I cannot believe that my government did ALLL it could do deceive its citizens about inflation and CPI. By minimizing inflation and CPI measures they payed out SS checks, welfare payments, food stamps, etc. LESS than what they were supposed to!!!! I don't know about you, but isn't this STEALING!!!! My poor mother receives social security and food stamps and she ALWAYS complains about how her SS checks and food stamps have been getting smaller relative to the amount of food, rent, energy, etc. that she uses these payments for. But, why should I be surprised that the government is finding ways to steal money from us? I shouldn't. Also, how can the government institutions turn a blind eye to reality that tells them laissez-faire capitalism does NOT WORK in the long run. Evertime a crises manifests itself, they just prop up the failing system, delay the coming of the next crisis, and deepen the impact of the next crisis. When will the ceiling just TOTALLY fall on this economic system???? Or has it already fallen? Nah, I think things are going to be MUCH worse in terms of job loss, outsourced jobs, decreased market-shares of small businesses, decreased wages, decreased standard of living, increased inflation, etc. The worst of our economic woes have not even happened yet even though we are in the midst of another crisis! You know why???? Because our government is doing the same thing it has done in previous crises: restock the banks, try to maintain financial confidence, will further create incentives for even further debt, and delay, probably just for an extremely short while, the coming of another WORSE crisis. We have to realize that the financial crisis' throughout the past thirty years have only been getting worse after every time. The 1987 crash was worse than the crisis' of the previous decade. The 2000-2002 stock market crash was worse than the 1987 crash. The 2008 crash is, so far the worst of all! WHAT WILL BE NEXT??!! I don't want to know...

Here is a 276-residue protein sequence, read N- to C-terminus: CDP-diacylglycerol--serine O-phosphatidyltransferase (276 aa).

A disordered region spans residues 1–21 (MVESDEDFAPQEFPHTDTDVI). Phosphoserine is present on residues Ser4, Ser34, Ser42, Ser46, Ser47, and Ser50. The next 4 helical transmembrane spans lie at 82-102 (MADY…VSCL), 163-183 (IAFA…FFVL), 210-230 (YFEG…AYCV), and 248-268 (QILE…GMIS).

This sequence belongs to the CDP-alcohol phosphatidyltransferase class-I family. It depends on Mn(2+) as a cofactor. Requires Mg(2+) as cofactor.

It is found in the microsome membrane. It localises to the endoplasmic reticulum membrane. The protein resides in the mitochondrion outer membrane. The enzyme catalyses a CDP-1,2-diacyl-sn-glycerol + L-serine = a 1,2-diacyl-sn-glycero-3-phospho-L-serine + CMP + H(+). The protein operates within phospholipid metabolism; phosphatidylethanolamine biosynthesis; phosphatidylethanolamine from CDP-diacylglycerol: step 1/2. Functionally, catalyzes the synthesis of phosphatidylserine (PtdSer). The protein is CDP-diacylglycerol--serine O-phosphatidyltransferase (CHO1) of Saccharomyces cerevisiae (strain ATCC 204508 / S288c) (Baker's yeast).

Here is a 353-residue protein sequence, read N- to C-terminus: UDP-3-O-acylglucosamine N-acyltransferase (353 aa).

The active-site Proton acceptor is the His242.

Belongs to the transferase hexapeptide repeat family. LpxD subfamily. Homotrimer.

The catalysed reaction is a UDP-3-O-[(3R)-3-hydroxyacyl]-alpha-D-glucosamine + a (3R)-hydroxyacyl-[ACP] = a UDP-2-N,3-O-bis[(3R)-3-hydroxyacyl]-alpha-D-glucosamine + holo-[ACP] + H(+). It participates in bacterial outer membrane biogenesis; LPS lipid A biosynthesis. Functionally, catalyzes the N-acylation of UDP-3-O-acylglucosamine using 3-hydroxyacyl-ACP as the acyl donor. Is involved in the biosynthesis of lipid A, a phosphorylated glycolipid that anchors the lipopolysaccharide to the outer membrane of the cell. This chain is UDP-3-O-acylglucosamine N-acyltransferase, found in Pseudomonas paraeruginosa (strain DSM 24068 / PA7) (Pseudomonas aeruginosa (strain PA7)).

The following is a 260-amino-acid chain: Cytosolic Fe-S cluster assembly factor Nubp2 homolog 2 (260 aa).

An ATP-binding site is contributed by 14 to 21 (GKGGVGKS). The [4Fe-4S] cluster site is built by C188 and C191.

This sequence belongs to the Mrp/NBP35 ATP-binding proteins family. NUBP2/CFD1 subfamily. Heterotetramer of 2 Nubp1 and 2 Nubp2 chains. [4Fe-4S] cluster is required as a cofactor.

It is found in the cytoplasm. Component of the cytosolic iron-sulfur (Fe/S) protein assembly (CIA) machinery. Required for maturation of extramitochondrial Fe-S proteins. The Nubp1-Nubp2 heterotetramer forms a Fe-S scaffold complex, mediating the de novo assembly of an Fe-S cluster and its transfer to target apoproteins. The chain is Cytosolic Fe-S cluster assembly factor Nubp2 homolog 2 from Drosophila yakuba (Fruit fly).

Thu Feb 26, 2009 12:41 am